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269439.  Fri Feb 01, 2008 12:35 pm Reply with quote

More linkage between frogs and fucking:

Extracto de rana, or juice of frog, is a drink made from the extract of two to three frogs, blended with honey, malt and other ingredients. It is sold as an aphrodisiac in Peru; sometimes known as 'The Peruvian Viagra'.


269461.  Fri Feb 01, 2008 12:49 pm Reply with quote

Can we talk about frogs without mentioning "les cuisses de grenouilles"?

The French eat about 3-4000 tons of frogs' legs a year, or about 60-80 million frogs. However, this works out as only about 60g per French person, so maybe they are not as popular as people think. Because edible frogs are now a protected species in France, frogs' legs are imported, mainly from Indonesia.

They are not only eaten in France though - they also appear in the cuisine of the southern states of the USA, and in places like China and parts of India.

Frogs' legs have only 75 calories per 100 gr so would work well in a slimming diet. However, you'd have to get your head around the fact that the poor frogs are prepared for the table by being sliced in half (only the thighs are eaten) while still alive, one reason why France and India have both banned the practice.

Barbara Dias Pais, of Protection Mondiale des Animaux de Ferme (PMAF), a French organisation for the worldwide protection of farm animals, says regular campaigns by the group highlight the cruelty of the trade in which frogs are caught, amputated and then left to die.

However, it is not just the issue of cruelty but other environmental issues that have caused countries to take action. Killing frogs creates a huge increase in diseases and also causes money to have to be spent on insecticides, since the frogs would normally keep down the disease-carrying insects. Moreover, because frogs are caught and killed during their reproductive period, killing them for food prevents the frog population from renewing as it should.

Other frogs' legs material -

In the early 20th century, while Escoffier was chef at the Carlton Hotel in London, he avoided the disgust aroused in British breasts by the thought of eating frogs legs by calling them 'cuisses de nymphes aurore', or legs of the dawn nymphs on the menu. Even the Prince of Wales ate them.

269560.  Fri Feb 01, 2008 3:03 pm Reply with quote

Excellent. I had no idea they ate >60m a year, that's astounding. Do we call French people 'Frogs' because they eat frogs, or because of the alliteration (Fr), or what?

269645.  Fri Feb 01, 2008 7:43 pm Reply with quote

Possibly neither, it turns out.

One common theory is that the French are called "frogs" because they eat them - but as Jenny notes above, so do other nationalities. Mind you, of nationalities that the British had much to do with in 1778 when it's first noted, it was mainly the French.

Brewer however thinks it's to do with the ancient heraldic device of France, apparently three toads. It notes that Guillim's Display of Heraldrie (1610) describes the device as "three toads erect".

Incidentally, "frog" had been used as an insult before its use to refer to the French in 1778. The OED has it down as referring to Gog and Magog in c1330, to the Jesuits in 1626, and to the Dutch in 1652. (Some kind of klaxoning could be made of the last, perhaps).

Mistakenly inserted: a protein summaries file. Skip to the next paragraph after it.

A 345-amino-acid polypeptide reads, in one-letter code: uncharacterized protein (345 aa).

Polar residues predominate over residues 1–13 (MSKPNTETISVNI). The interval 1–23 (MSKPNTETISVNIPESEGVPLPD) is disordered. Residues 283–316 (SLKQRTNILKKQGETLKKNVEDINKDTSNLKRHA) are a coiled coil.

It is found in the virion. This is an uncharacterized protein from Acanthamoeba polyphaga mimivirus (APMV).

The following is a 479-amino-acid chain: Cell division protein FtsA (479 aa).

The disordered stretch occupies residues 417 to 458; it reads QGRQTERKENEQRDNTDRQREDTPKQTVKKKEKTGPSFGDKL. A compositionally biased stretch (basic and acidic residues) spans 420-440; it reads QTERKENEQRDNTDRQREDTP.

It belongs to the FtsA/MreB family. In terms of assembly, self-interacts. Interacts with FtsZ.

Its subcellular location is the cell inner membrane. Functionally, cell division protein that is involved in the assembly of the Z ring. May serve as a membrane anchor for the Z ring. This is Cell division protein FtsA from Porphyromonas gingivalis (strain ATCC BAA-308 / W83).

Sources: Brewer (entries "Fleur-de-lis" and "Frog") - which is paraphrased here (with a picture of the frog flag) and here.
OED - partially paralleled at etymonline.

269733.  Sat Feb 02, 2008 6:36 am Reply with quote

Excellent, again - especially this bit:
The illuminati masonic pit beast is the focus of the vial judgements. And both the illuminati and masonry are based upon the ancient egyptian mysteries which point to the triple frog goddess. ...

The Illuminati was founded by a witch and has always been involved in witchcraft. And Masonry is essentially Baal worship or satanism when the layers of symbolism are stripped away. And this end time beast emerged in France.

The three frogs then are a powerful symbol representing the end time 8th beast which emerged from a witches coven and erupted during the French Revolution. And the old witch goddess Hecate is brewing up a witches caldron where the three beasts meet in the New World Order.

Brewer also says that within C18th France the term was used to refer to Parisians, a reference to the fact that Paris was something of a quagmire at the time.

If it's the case that the last French king to use the three-toad badge was Clovis, then the association would have to date back to the 6th Century. The etymonline entry has the earliest citation as 1778, as an abbreviation of frog-eater.

I think (or, rather, opine on the basis of no evidence) that the alliteration must have been influential in giving the term wide currency in Britain, whatever its origin.

269764.  Sat Feb 02, 2008 7:36 am Reply with quote

Is there are any other nation that we call by an animal name? And do other nations call other nations by animal nicknames?

269773.  Sat Feb 02, 2008 8:08 am Reply with quote

I always thought that the frog thing was a result of the French eating frogs legs, so there's a good couple of gen-igs here; the Dutch thing is great as well. In fact, according to this chat with Jonathon Green, author of the Cassell Dictionary of Slang, the dutch insult originates with the fact that the windmill-owning-clog-wearers inhabited marshland. This kinda backs-up Flash's theory on the Parisian quagmire.